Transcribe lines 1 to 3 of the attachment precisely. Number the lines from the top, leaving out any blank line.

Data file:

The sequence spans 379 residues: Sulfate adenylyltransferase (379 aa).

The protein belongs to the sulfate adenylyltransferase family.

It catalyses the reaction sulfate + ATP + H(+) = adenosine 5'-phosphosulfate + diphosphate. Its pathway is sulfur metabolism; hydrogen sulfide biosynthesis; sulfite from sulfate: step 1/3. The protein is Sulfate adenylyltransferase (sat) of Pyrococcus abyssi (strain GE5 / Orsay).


The sequence spans 379 residues: Sulfate adenylyltransferase (379 aa).

The protein belongs to the sulfate adenylyltransferase family.

It catalyses the reaction sulfate + ATP + H(+) = adenosine 5'-phosphosulfate + diphosphate. Its pathway is sulfur metabolism; hydrogen sulfide biosynthesis; sulfite from sulfate: step 1/3. The protein is Sulfate adenylyltransferase (sat) of Pyrococcus abyssi (strain GE5 / Orsay).